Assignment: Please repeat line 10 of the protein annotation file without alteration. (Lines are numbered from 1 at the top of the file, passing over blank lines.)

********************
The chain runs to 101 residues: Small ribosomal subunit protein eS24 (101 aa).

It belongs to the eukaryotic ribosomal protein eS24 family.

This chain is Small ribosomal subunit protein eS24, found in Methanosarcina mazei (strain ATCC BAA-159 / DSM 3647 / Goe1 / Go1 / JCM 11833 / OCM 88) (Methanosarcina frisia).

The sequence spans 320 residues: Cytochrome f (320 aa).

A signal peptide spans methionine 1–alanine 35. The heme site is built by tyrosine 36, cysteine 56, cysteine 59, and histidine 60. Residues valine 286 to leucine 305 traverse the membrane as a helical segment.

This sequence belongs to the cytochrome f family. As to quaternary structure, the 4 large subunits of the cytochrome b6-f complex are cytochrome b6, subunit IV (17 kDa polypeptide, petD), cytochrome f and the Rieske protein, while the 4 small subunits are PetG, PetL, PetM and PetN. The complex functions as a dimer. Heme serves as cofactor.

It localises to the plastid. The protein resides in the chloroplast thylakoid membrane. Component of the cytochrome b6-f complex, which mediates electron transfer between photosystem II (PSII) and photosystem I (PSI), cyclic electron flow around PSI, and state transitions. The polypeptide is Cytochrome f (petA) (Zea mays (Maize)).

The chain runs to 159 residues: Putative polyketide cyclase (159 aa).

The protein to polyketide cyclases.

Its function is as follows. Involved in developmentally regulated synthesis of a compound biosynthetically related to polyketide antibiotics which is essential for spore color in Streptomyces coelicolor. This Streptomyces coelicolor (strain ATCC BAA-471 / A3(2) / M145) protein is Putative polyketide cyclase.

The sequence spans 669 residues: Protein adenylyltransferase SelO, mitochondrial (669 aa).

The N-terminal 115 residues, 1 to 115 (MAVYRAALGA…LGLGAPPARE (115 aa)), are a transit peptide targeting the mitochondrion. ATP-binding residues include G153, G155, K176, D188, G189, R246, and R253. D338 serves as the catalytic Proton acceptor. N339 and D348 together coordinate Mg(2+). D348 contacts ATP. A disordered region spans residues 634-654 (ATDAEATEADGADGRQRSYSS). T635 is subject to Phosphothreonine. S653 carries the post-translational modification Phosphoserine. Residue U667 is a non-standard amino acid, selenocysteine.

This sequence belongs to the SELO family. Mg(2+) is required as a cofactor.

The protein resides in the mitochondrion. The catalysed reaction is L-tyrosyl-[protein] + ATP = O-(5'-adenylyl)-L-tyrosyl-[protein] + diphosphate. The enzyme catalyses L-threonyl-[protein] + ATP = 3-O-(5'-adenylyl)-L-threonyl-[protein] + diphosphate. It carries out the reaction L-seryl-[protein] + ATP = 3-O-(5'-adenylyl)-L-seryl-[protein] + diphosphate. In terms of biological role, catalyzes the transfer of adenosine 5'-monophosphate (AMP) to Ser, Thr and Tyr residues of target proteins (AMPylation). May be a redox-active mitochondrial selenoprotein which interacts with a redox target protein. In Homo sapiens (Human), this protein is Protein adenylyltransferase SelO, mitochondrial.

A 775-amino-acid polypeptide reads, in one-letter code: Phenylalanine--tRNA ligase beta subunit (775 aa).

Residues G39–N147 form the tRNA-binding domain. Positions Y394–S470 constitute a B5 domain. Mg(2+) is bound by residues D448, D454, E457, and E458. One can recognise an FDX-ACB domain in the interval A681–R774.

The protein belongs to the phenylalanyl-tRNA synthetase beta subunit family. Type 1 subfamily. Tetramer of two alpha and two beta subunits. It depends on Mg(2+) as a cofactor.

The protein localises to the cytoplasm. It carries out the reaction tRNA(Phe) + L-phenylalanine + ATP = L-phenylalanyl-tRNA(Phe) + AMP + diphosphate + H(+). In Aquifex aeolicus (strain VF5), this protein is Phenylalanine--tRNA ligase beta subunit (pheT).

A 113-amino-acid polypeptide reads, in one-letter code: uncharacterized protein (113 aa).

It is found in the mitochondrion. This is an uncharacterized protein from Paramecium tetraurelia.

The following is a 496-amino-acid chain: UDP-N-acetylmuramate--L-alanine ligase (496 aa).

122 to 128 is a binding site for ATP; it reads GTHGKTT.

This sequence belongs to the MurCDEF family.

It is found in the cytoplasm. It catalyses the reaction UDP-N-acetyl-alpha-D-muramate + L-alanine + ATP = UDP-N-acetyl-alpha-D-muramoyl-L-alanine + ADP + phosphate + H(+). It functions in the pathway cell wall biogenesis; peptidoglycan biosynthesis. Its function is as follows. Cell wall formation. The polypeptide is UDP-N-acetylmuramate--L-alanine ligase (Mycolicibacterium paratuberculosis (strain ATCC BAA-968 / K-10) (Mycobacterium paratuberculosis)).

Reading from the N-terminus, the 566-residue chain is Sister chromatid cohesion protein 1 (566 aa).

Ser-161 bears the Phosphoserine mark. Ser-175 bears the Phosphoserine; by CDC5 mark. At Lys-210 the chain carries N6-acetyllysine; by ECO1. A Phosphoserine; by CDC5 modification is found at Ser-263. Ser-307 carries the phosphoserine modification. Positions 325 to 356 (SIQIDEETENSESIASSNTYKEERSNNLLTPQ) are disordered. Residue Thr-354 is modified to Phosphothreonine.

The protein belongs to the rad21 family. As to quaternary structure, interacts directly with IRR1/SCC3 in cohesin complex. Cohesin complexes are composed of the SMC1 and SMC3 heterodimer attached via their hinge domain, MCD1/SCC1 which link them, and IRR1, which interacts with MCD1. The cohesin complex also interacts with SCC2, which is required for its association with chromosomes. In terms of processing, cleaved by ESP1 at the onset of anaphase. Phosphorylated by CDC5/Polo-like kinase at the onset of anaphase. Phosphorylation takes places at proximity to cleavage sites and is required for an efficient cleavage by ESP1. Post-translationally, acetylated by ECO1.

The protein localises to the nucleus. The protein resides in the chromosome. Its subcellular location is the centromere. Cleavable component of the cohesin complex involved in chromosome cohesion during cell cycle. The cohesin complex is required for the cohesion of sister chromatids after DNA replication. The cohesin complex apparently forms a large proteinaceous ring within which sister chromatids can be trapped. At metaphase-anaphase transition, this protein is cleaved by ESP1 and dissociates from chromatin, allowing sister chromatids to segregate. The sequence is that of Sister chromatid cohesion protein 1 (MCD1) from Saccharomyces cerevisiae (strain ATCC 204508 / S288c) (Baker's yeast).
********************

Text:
Its function is as follows. Involved in developmentally regulated synthesis of a compound biosynthetically related to polyketide antibiotics which is essential for spore color in Streptomyces coelicolor. This Streptomyces coelicolor (strain ATCC BAA-471 / A3(2) / M145) protein is Putative polyketide cyclase.